Call processing in the wireless telephony system of the invention requires that the system perform specific tasks and provide certain responses or actions as a result of the defined stimuli. These stimuli are typically external requests for service from users. A model of the system as a call-state machine is created. In this call-state machine, a discrete, finite set of states defines all possible conditions for the system. A stimulus or event typically causes a change in state, as well as initiating the machine to generate appropriate responses. For example, assuming the system of the invention is in an "idle" state, an event such as call origination from the PSTN, as discussed above in reference to FIG. 4A, may be received. The "Call-Processing Objects" software determines then enters a state to determine the validity of the called party state, and performs the defined response, which, in this case, is to send an appropriate acknowledgment-message back to the PSTN. Thus, this call-processing may be expressed in tabular form as:
______________________________________Current State Event Next State Action______________________________________Idle PSTN Originate Validate Ack.______________________________________
Unlike traditional call-processing software, where the events and actions are typically executed as a "if-then-else" method, used in languages such as C, Pascal, etc., the software of the invention utilizes a "Call-State Table" that is stored as an ASCII file. According to the invention, the "Call-State Table" is comprised of three distinct tables; one for each of the defined call types, i.e. mobile-to- mobile, mobile-to-PSTN-network, and PSTN-network-to-mobile. When the system is first started up, the system scans the entire contents of the state-file, and builds a compiled, complex data array in memory. The array contains a location for each of the defined call-states in the table, as well as response-function pointers (execution addresses) for the defined response routines.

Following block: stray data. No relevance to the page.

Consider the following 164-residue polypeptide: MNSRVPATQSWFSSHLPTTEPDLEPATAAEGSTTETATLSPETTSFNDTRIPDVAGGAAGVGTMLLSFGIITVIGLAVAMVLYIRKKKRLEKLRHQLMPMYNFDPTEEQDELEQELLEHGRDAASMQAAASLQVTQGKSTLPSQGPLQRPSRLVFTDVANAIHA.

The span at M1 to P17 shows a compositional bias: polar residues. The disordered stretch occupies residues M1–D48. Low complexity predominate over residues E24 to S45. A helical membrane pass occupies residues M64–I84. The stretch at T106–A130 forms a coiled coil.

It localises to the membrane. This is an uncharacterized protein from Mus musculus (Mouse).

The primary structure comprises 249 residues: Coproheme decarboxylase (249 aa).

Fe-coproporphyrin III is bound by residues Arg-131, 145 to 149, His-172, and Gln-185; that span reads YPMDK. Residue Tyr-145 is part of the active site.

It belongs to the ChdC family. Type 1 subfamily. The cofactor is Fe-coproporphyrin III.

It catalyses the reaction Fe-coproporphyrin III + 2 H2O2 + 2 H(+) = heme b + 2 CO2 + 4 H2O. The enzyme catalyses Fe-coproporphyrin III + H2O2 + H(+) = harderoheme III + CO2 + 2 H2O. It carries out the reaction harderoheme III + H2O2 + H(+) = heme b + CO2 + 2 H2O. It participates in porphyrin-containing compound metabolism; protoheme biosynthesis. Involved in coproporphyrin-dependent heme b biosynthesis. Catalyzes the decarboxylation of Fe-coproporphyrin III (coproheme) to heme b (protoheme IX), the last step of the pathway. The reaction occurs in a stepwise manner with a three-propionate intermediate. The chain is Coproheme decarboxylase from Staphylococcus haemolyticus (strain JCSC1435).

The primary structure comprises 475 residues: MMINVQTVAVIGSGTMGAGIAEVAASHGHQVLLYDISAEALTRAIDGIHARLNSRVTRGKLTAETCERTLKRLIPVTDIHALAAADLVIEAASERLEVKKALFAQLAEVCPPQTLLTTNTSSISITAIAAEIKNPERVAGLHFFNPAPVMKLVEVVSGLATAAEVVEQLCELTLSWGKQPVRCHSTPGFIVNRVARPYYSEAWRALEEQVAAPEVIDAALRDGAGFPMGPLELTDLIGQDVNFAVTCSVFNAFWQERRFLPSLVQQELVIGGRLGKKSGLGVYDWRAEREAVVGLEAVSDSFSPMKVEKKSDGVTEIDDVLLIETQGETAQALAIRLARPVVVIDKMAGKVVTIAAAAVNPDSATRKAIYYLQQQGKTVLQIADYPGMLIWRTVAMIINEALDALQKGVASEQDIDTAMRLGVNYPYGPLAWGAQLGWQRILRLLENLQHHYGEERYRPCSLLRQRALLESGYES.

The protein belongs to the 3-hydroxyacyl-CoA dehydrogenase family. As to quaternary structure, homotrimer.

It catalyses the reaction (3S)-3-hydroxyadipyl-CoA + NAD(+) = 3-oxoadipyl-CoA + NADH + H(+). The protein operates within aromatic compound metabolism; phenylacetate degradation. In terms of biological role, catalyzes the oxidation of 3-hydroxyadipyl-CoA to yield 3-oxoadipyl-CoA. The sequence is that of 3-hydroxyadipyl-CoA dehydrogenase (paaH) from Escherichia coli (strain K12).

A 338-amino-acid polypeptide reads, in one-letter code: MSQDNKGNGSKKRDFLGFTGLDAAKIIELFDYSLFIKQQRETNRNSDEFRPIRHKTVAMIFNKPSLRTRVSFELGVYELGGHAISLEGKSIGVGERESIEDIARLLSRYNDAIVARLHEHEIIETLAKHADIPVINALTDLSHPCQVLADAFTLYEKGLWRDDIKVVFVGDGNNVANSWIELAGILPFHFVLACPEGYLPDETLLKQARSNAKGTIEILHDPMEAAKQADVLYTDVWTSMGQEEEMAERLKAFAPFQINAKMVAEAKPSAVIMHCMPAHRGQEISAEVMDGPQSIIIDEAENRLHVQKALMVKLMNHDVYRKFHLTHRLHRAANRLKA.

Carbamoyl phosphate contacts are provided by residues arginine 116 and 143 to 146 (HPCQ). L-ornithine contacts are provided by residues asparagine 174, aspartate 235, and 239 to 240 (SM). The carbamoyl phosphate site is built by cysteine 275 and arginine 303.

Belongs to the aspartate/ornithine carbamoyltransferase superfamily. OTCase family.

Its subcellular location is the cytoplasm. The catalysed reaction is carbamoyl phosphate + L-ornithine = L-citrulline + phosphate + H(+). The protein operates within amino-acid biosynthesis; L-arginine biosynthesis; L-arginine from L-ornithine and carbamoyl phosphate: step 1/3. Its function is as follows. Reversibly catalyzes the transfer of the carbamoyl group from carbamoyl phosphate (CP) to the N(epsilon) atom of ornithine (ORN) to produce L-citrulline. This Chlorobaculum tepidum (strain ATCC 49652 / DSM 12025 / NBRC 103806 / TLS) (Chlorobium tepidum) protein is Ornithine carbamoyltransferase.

When a call is first initiated on the system, the software's call-processing object creates a pointer to the table, which tracks the current state of the call. Other calls occurring simultaneously on the system are allocated their own unique pointer by the call-processing object, which may or may not point to the same state. This use of pointers eliminates the need to replicate the table in its entirety for each call in the system. When an event for a call-in-progress is received, the call-object software first determines which call (out of many possible calls current on the system) is involved; then, using the current-state pointer for that call, queries the call-state table to determine what state to advance the current state-pointer, along with what response-actions(s) are to be performed. Assuming that the event is valid for the current state, the call-processing object software performs the necessary actions, and updates the current state-pointer accordingly. If the event is determined to be invalid (perhaps a nonsensical event, e.g. a "hang up" from a mobile before it has been told to ring), the call-object performs appropriate standard error-treatment, which usually means premature call tear-down. This "catch all" relieves the system engineer from the burden of having to explicitly define a table-entry for each state against every known possible event, in order to prevent the state-machine from hanging up when an unexpected stimulus has been received.